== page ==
Freezing the biological clock: a viable fertility preservation option for young Singapore women?
Annals of the Academy of Medicine, Singapore
In March 2012, an article in The Straits Times entitled 'Freezing eggs could reverse falling birth rate' suggested that employing the latest oocyte cryopreservation techniques could both foster individual women's reproductive autonomy and impact Singapore's fertility rate, which in recent years has consistently been among the world's lowest. The article cited both local and international fertility specialists' approval of elective oocyte cryopreservation for young women wishing to protect their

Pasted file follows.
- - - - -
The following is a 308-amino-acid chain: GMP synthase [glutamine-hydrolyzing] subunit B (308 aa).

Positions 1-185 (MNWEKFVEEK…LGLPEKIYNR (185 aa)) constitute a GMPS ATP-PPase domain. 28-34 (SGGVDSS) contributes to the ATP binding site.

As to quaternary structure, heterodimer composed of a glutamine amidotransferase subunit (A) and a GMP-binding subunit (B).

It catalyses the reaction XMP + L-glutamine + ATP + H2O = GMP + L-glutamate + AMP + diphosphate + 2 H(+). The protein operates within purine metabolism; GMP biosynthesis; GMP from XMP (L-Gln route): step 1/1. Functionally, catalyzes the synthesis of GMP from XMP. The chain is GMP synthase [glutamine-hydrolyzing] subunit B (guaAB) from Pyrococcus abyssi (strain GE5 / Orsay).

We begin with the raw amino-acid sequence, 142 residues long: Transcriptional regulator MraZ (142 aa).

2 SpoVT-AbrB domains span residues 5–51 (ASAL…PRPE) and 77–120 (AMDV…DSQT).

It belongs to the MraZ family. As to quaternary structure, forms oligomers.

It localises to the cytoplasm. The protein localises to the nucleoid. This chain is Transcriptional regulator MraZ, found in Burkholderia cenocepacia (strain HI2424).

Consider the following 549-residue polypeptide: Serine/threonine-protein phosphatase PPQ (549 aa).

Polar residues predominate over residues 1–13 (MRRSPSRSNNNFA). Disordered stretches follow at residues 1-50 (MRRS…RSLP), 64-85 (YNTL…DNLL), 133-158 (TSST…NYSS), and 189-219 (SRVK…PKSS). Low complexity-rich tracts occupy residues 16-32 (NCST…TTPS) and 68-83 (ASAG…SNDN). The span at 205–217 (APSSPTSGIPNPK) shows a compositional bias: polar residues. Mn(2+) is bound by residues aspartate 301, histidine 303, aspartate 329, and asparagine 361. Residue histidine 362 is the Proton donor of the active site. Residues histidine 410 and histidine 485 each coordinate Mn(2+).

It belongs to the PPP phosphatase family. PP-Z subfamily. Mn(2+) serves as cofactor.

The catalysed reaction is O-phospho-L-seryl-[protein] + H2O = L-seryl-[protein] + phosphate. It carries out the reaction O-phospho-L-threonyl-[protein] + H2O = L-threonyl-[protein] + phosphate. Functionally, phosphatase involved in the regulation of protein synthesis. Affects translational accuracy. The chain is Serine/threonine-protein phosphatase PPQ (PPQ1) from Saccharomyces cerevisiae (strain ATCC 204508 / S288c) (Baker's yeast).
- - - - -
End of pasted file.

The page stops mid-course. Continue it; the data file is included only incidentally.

... ng to protect their reproductive potential against ageing and as a potential antidote to the contemporary 'delay and defer' model of family-building. Later in 2012, the Ministry of Health announced a review of oocyte cryopreservation policy taking into account related medical, scientific and ethical issues, while the Singapore College of Obstetricians and Gynaecologists endorsed oocyte cryopreservation as an "important, safe and efficient technology". This paper outlines and analyses the arguments and empirical evidence used both to support and oppose offering elective oocyte cryopreservation as a routine fertility service, before concluding that this remains unjustifiable on the basis of insufficient evidence of its clinical efficacy and safety as regards either pregnancy rates or birth outcomes. If it is to be made available at all for these reasons in Singapore, it should be subjected to rigorous clinic-specific evaluation in accordance with accepted clinical and ethical norms.